MDC Week 6 EBP Change Process Form Star Model of Knowledge Transformation Capstone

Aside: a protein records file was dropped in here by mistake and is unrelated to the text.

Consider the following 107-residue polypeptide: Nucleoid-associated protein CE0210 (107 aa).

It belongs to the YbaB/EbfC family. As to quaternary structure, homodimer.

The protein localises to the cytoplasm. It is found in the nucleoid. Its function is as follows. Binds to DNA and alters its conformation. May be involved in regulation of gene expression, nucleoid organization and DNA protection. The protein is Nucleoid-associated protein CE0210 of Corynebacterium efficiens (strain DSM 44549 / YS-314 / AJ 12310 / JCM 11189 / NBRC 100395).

MDC Week 6 EBP Change Process Form Star Model of Knowledge Transformation Capstone MDC Week 6 EBP Change Process Form Star Model of Knowledge Transformation Capstone PLEASE USE ATTACHED TEMPLATE TO COMPLETE ASSIGNMENT AND ATTACHED SYSTEMATIC REVIEW FOR REFERENCE PLUS ONE ADDITIONAL OUTSIDE SCHOLARLY SOURCE Identify the topic and the nursing practice issue related to this topic. (This MUST involve a nursing practice issue.)- SELECTED TOPIC: HEALTHY NURSE’S ENVIRONMENT Briefly describe your rationale for your topic selection. Include the scope of the issue/problem. Summary (Evidence to support need for a change) Describe the practice problem in your own words and formulate your PICOT question. Type the complete APA reference for the systematic review selected. List and briefly describe other sources used for data and information. List any other optional scholarly source used as a supplement to the systematic review in APA format. Briefly summarize the main findings ( in your own words ) from the systematic review and the strength of the evidence . Outline one or two evidence-based solutions you will consider for the trial project. REFERENCES: PLEASE USE ATTACHED SYSTEMATIC REVIEW AS A REFERENCE FOR THE SELECTED TOPIC 1 OUTSIDE SCHOLARLY SOURCE systematic_review_of_interventions_to_improve_nurses____work_environments.pdf ebp_process_form_9_19.docx ORDER NOW FOR CUSTOMIZED AND ORIGINAL ESSAY PAPERS Received: 28 November 2019 | Revised: 17 April 2020 | Accepted: 9 June 2020 DOI: 10.1111/jan.14462 REVIEW Systematic review of interventions to improve nurses’ work environments Jenniffer Torralba Paguio PhD, MA (Nursing), RN1 Jing Jing Su PhD, MSN, RN3 1 College of Nursing, University of the Philippines—Manila, Ermita, Manila, Philippines 2 | Doris Sau Fung Yu PhD, BSc2 | Abstract Aims: To evaluate the current evidence that examined the effects of nurses’ work envi- Faculty of Medicine, School of Nursing, Hong Kong University, Pokfulam, Hong Kong SAR ronment interventions on nurse, patient, and hospital outcomes; and the key interven- 3 Design: Quantitative systematic review without meta-analysis. School of Nursing, the Hong Kong Polytechnic University, Pokfulam, Hong Kong SAR Correspondence Jenniffer Torralba Paguio, College of Nursing, University of the Philippines Manila, Sotejo Hall, Pedro Gil ST., Ermita, Manila, Philippines 1000. Email: [email protected] Funding information None declared. This research did not receive any specific grant from funding agencies in the public, commercial, or not-for-profit sectors. tion characteristics. Data Sources: Nine databases (British Nursing Index, CINAHL, EMBASE, Global Health, Global Health Archives, MEDLINE, Ovid Nursing, PubMed, and Web of Science) were searched following Systematic review Without Meta-analysis guideline to elicit studies that examined effects of interventions aimed at improving nurses’ work environments among peer-reviewed publications from inception to April 2019. Methods: Database search used the following keywords: nurs*, patient, hospital, healthcare intervention, organizational improvement, nurs*adj4 outcome, patient adj4 outcome*, hospital adj4 outcome*, and their MeSH terms. The Cochrane’s Risk of Bias in Non-Randomized Studies of Intervention (ROBINS-I) was used for quality appraisal. Donabedian model of Quality of Care was used as the framework to categorize interventions components focusing on structure and process aspects of the nurse work environments. Results: The interventions included the use of accreditation process, educational strategies, and participatory approach. By defining the interventions which demonstrated positive effects on the nurse, patient, and hospital outcomes as effective, it appears that they are more consistently characterized as focusing on process improvement, adopting participatory approach, with greater involvement of frontline and nurse executives and at unit-level implementation. Conclusion: Although the heterogeneity in the design of the review studies precludes making conclusive insights on the best evidence to improve nurses’ work environments, the review informs the major research gaps in the topic area and the ways to design better interventions to enhance the outcomes. Impact: The study provides insights on intervention components and strategies that can contribute to healthy nurse work environments. By adapting unit-level process improvements that actively involve frontline and nurse executives, nurse leaders may provide a more directed approach towards achieving favourable outcomes. MDC Week 6 EBP Change Process Form Star Model of Knowledge Transformation Capstone KEYWORDS hospital nurses, nurses, nursing, organizational improvement, practice environment, quality improvement, systematic review, work environment J Adv Nurs. 2020;76:2471–2493. © 2020 John Wiley & Sons Ltd | 2471 2472 | 1 | I NTRO D U C TI O N PAGUIO et al. the operational definition of nurses’ work environments as internal structures and processes of the healthcare organization (Lake, 2007). Nurse work environments are crucial in ensuring effective healthcare Structures refer to the characteristics of the setting such as healthcare systems that are responsive to workforce needs towards optimizing facility resources, personnel and organizational structure; processes patient safety, adequate number of staff and skill mix, and ensuring refer to activities, flow of management, and interactions in the orga- high reliability care teams (Aiken & Fagin, 2018; International Council nization; and where these two variables exert influence are outcomes of Nurses [ICN], 2007; Kapinos, Fitzgerald, Greer, Rutks, & Wilt, 2012; that cover nurse, patient, and hospital indicators. Simon et al., 2016). Lake (2007, p.106S) described healthy nurses’ work environments as ‘a professional practice environment [that] supports nurses to function at the highest scope of clinical practice, to work effectively in an interdisciplinary team of caregivers and to mobilize resources quickly.’ Extensive body of evidence supports this definition 2 | TH E R E V I E W 2.1 | Aims and has established the relationship of nurses’ work environments with reduction in adverse events and missed care, in-hospital days and The aim of this study was to evaluate the current evidence that ex- cost, nurse retention, reduction in burnout, and higher job satisfaction amined the effects of nurses’ work environments interventions on (Aiken et al., 2018; MacPhee, Dahinten, & Havaei, 2017; Nantsupawat nurse, patient, and hospital outcomes; and to identify the important et al., 2011; Olds, Aiken, Cimiotti, & Lake, 2017). Consequently, the intervention features or characteristics that may be effective in im- lack of healthy nurses’ work environments has contributed to the proving nurses’ work environments. global nursing workforce crisis due to high staff turnover and shortages, poor working conditions, violence in the workplace, lack of professional development, and unfair pay (Aiken & Fagin, 2018). 1.1 | Background 2.2 | Design We applied a quantitative systematic review without meta-analysis design and followed the Systematic review Without Meta-analysis (SWiM) guideline for reporting this review (Campbell et al., 2020). Comprehensive understanding of factors that shape the nurses’ work environments to develop and implement strategies towards favourable outcomes may help mitigate the negative impact on poor work environments. Over the last two decades, only two systematic reviews explored interventions aimed at improving nurses’ work environments. 2.3 | Search methods 2.3.1 | Search strategy Of the two, one (Schalk, Bijl, Halfens, Hollands, & Cummings, 2010) reviewed 11 controlled intervention studies and found that the most The PICO framework was used to identify key words and MESH effective strategies employed primary nursing, violence prevention, terms which included: population of interest (hospital nurses), the education, and individualized care program. MDC Week 6 EBP Change Process Form Star Model of Knowledge Transformation Capstone However, the meth- interventions aimed at improving the nurses’ work environments, odological issues prevented authors from making definitive recom- and the impact on nurse outcomes (job satisfaction, burnout, and mendations for nurses’ work environment improvement. Likewise, a intention to leave), nurse-sensitive patient outcomes (falls, medi- U.S.-focused review showed that strategies to improve nurses’ work cation errors, and patient satisfaction), and hospital outcomes environments followed the American Nurses Credentialing Center (safety grade, length of stay, and adverse events). The search (ANCC) standards of skilled communication, true collaboration, effec- was conducted in nine databases: British Nursing Index, CINAHL, tive decision-making, approapriate staffing, meaningful recognition, EMBASE, Global Health, Global Health Archives, MEDLINE, and authentic leadership, but studies were limited at a descriptive Ovid Nursing, PubMed, and Web of Science from inception to level (Wei, Sewell, Woody, & Rose, 2018). Both reviews recommended April 2019. Searches used the following keywords nurs*, patient, that future research on nurses’ work environments improvement use hospital, healthcare intervention, organizational improvement, controlled studies that tested the effect of interventions using pre/ nurs*adj4 outcome, patient adj4 outcome*, hospital adj4 outcome*, posttest measures. As such, this review will expand this evidence by and their Mesh terms. Details of the keywords used and the full including experimental studies conducted internationally from the last search strategies used for MEDLINE are listed in Supplementary decade and critically analyse the tested interventions to give guid- Material 1 as an illustration. ance for nursing administrators in designing, testing, and achieving improved nurse, patient, and hospital outcomes. The Donabedian Quality of Care model is used to examine the focus 2.3.2 | Inclusion/exclusion criteria of strategies towards nurses’ work environment improvement by looking at structures, processes, and outcomes (Ameh, Gómez-Olivé, Kahn, Studies included those published in peer-reviewed journals Tollman, & Klipstein-Grobusch, 2017; Donabedian, 2005) by aligning using the English language and met the following criteria: use of Study design Survey design; pre-post Quasi-experimental design; pre-post; with control group Quasi-experimental design; pre-post; with control group Quasi-experimental design; pre-post; no control group Survey design; pre-post Quasi-experimental design; Interrupted time series; with control group Pre-posttest design; no control Aiken et al. (2008) (United Kingdom) Aitken et al. (2011) (Australia) Calarco (2011) (Australia) Cann and Gardner (2012) (Australia) Ceravolo et al. (2012) (Unites States of America) Dearmon et al. (2013) (Unites States of America) Fennimore and Wolf (2011) (Unites States of America) Characteristics of included studies Reference (country of Origin) TA B L E 1 University hospital; Nurse executives; Pre N = 22, Post N = 21 Trauma Centre; Staff Nurses; and Nurse Executives; C: N = 25, I: N = 30 Five hospitals; Staff Nurses; and Nurse Executives (1,118); T1 N = 703 (34%) T2 N = 485 (23%) Acute surgical ward; Staff Nurses; Pre N = 32, Post N = 34 29 General units, 1 hospital; Nurse Executives; C: pre N = 747, post N = 508 I: pre N = 329, post N = 373 General intensive care units; Staff nurses; C: pre N = 53, post N = 57 I: pre N = 84, post N = 55 Acute, long-term & primary care hospitals; Staff Nurses and Nurse Executives; T1 N = 128 (53%) T2 N = 109 (50%) Settings, participants (response rate) Leadership Development for Nursing Middle Managers (40 hr); Process improvement on evidence-based leadership strategies [Educational approach] Nurse outcome: Leadership (ns) Patient outcomes: Satisfaction (ns) Falls (+) (p < 0.001) Workload (+) (p < 0.0001) Quality care (+) (p < 0.05) (Continues). MDC Week 6 EBP Change Process Form Star Model of Knowledge Transformation Capstone Nurse outcome: Autonomy (ns) Hospital outcome: Turnover (ns) Awareness of lateral violence and assertive communication (60–90 min); Processfocused intervention on communication skills [Educational approach] Transforming Care at the Bedside (TCAB) (2 years); Quality improvement process using PDSA [Participatory approach] Patient outcomes: Satisfaction (+) (p < 0.001) Falls (ns) Medication errors (ns) Nurse outcomes: NWE (ns) Leadership (ns) Nurse outcomes: NWE (ns) Job satisfaction (ns) Autonomy (ns) Leadership (ns) Nurse outcomes: NWE (+) (p < 0.001) Job satisfaction (+) (p = 0.008) Burnout (ns) Intention to leave (+) (p = 0.03) Autonomy (+) (p < 0.01) Leadership (+) (p < 0.001) Hospital outcome: Workload (ns) Outcomes (direction of effect, p value) Practice Partnership Model of Care (6 months); Structures and processes quality improvement on teamwork, handover, comfort rounds, & setting modification [Participatory approach] Positive Organizational Scholarship (6 days); Process-focused intervention on organizational practices [Educational approach] Nursing Rounds (1 year); Process-focused intervention on optimizing nursing care [Participatory approach] Magnet® accreditation (2 years); Quality improvement process to implement 14 Forces of Magnetism [Accreditation process] Intervention name (duration), delivery (methodology) PAGUIO et al. | 2473 Study design Quasi-experimental design; Interrupted time series; with control group (Pilot study) Quasi-experimental design; pre-post; with control group Pre- and posttest design; Quasi-experimental no control group Quasi-experimental design; pre-post; no control group Survey design; pre-post Pre-posttest design; Interrupted time series Gardner et al. (2009) (Australia) Hall et al. (2008) (Canada) Jeon et al. (2018) (Korea) Lavoie-Tremblay et al. (2014) (Canada) Meraviglia et al. (2009) (USA) Schneider et al. (2019) (Germany) (Continued) Reference (country of Origin) TA B L E 1 Emergency department; Staff Nurses; and Nurse Executives (29); T1 44.7%), T2 (46.5%) Rural hospital; Staff Nurses; and Nurse Executives (2,285) T1 N = 1,149 (48%) T2 N = 1,136 (51%) Health Circle meetings (7 months); Quality improvement process using action planning and implementation [Participatory approach] Nurse Friendly® hospital accreditation (9 months); Quality improvement process to meet 12 NF hospital criteria [Accreditation process] Transforming Care at the Bedside (TCAB) (21 months); Quality improvement process using PDSA [Participatory approach] Ethical Leadership Program (6 months, 7 sessions); Process improvement on competencies for ethical leadership [Educational approach] Tertiary referral hospital; Staff Nurses (158); and Nurse Executives (44) Multispecialty units; Staff nurses; T1 (64%), T2 (59%) Workplace change (6 months); Quality improvement process on workplace change initiatives [Participatory approach] Patient Comfort Rounds (2 months); Process improvement through bedside discussions on patient comfort measures [Participatory approach] Intervention name (duration), delivery (methodology) Teaching and community hospital; Staff Nurses (296); and Nurse Executives (16) Acute surgical units; Staff nurses (168); C: N = 23, I: N = 16 Settings, participants (response rate) | (Continues) Nurse outcomes: Job satisfaction (?) (p = 0.01) Burnout (?) (p = 0.01) Intention to leave (?) (p < 0.01) Autonomy (+) (p = 0.014) Patient outcomes: Satisfaction (+) (? = 0.02, p = 0.02) Medication errors (ns) Hospital outcomes: Workload (+) (p = 0.010) Quality care (+) (? = ?0.02, p = 0.01) Nurse outcome: NWE (+) (p < 0.001) Nurse outcomes: Burnout (ns) Autonomy (ns) Nurse outcomes: NWE (ns) Job satisfaction (ns) Intention to leave (ns) Autonomy (+) (p < 0.001; 4.04 [1.10,6.98]) Leadership (ns) Nurse outcomes: NWE (+) (p = 0.0214) Job satisfaction (ns) Burnout (ns) Leadership (ns) Hospital outcome: Quality care (ns) Nurse outcomes: NWE (+) (p < 0.05) Autonomy (ns) Patient outcome: Satisfaction (ns) Outcomes (direction of effect, p value) 2474 PAGUIO et al. | PAGUIO et al. 2475 Nurse outcomes: NWE (?) (? = ?1.40, p < 0.001) Job satisfaction (?) (p < 0.05; 0.57 [0.39,0.91]), (p < 0.05; 0.54 [0.33,0.86]) Burnout (?) (? = 0.28, p < 0.01) Intention to leave (ns) Hospital outcome: Workload (?) (? = 0.24, p < 0.001) Quality care (?) (p < 0.01; 0.54 [0.35,0.84]) measures; involved hospital nurses; and implemented interventions directed at improving the nurses’ work environments. Studies with or without a control group were included to provide more information about the possible design for improving nurses’ work environments. Studies were excluded if they were non-primary studies, did not include baseline and quantifiable measures to reflect intervention effect, conducted in non-hospital setting, and did not include nurses as participants. 2.3.3 | Screening Productive Ward Program (4 years); Quality improvement process using PDSA on teamwork; and patient safety [Participatory approach]. MDC Week 6 EBP Change Process Form Star Model of Knowledge Transformation Capstone Duplicates and non-primary studies were removed using ProQuest® RefWorks. The two reviewers (Author 1 & Author 3) independently screened the titles, abstracts, and full texts twice based on the selection criteria. 2.4 | Search outcome and data extraction Two reviewers (Author 1 and Author 3) independently extracted data including the author, year, study objective, study design, samples, intervention (including conceptual focus and fidelity), and nurses’ work environment outcomes using standard information extraction table. The characteristics of nurses’ work environments intervention programs were categorized according to the implementation strategies on Note:: ‘+’, favourable or positive change; ‘? ‘, unfavourable or negative change; ‘ns’, not significant. Acute care units of a university hospital; Staff Nurses; and Nurse Executives (878) T1 N = 293, T2 N = 324, T3 N = 261 (60%–70%) Survey design; pre-post Van Bogaert et al. (2017) (Belgium) Reference (country of Origin) TA B L E 1 (Continued) Study design Settings, participants (response rate) Intervention name (duration), delivery (methodology) Outcomes (direction of effect, p value) quasi-experimental or experimental designs with pre- and posttest nurses’ work environments structures, processes, or both according to the Donabedian model. Acceptability of the intervention generated from process evaluation was synthesized to explore the feasibility, appropriateness, and meaningfulness of nurses’ work environment improvement interventions (Heyvaert, Maes, & Onghena, 2011). 2.5 | Quality appraisal Two reviewers (Author 1 & Author 3) assessed the methodological quality independently using Cochrane’s Risk of Bias in NonRandomized Studies of Intervention (ROBINS-I) which evaluates the methodological quality of non-randomized studies based on seven domains of bias (Supplementary Material 2). It consists of four categories of risk of bias judgements ‘Critical’, ‘Serious’, ‘Moderate’, and ‘Low’, where ‘Low’ risk corresponds to the risk of bias in a high-quality randomized trial (Sterne et al., 2016). Studies that were evaluated as ‘Serious’ risk were evaluated to identify presence of significant effect on outcome change and were included with caution, while those with ‘Critical risk’ were excluded. 2.6 | Synthesis Meta-analysis was less possible due to the great diversity in the approach and intervention design used to improve the nurse 2476 | PAGUIO et al. work environments as well as the use of different outcomes developed countries including: Australia (4); Belgium (1); Canada among the reviewed studies. More specifically, the tested inter- (2); Germany (1); Korea (1); UK (1); and USA (4). Nine (N = 9, 64.28%) ventions are of great variation in terms of the approach being focused on improving nurse work environment processes, while used, the mode of intervention delivery, and the key content five studies (N = 5, 35.71%) combined process improvement with and activities. Although all the studies focused on nurse, pa- modifications in nurses’ work environments structures. Strategies tient, and hospital outcomes, different aspects among these used in each intervention belonged to three categories: educational categories were captured in evaluating the intervention effects approach, accreditation process, and participatory approach. These (Table 1). interventions were measured against nurse, patient, and hospi- Due to the heterogeneity among the reviewed studies, the studies were grouped by intervention methodology as follows: educa- tal outcomes. Table 1 summarizes the characteristics of included studies. tional, participatory, accreditation, and by the Donabedian model component of focus as either structure (staffing and workload improvement, policy development, professional development, and en- 3.2 | Quality appraisal vironmental modification) or process (nursing care, teamwork and communication, autonomy, leadership, application of rapid improve- Three studies were excluded after being evaluated as ‘Critical’ ment process, and action planning) improvement. Nurses’ work risk based on ROBINS-I (Oberlies, 2014; Parsons, 2004; Rickard environ … Purchase answer to see full attachment Student has agreed that all tutoring, explanations, and answers provided by the tutor will be used to help in the learning process and in accordance with Studypool’s honor code & terms of service . Get a 10 % discount on an order above $ 100 Use the following coupon code : NURSING10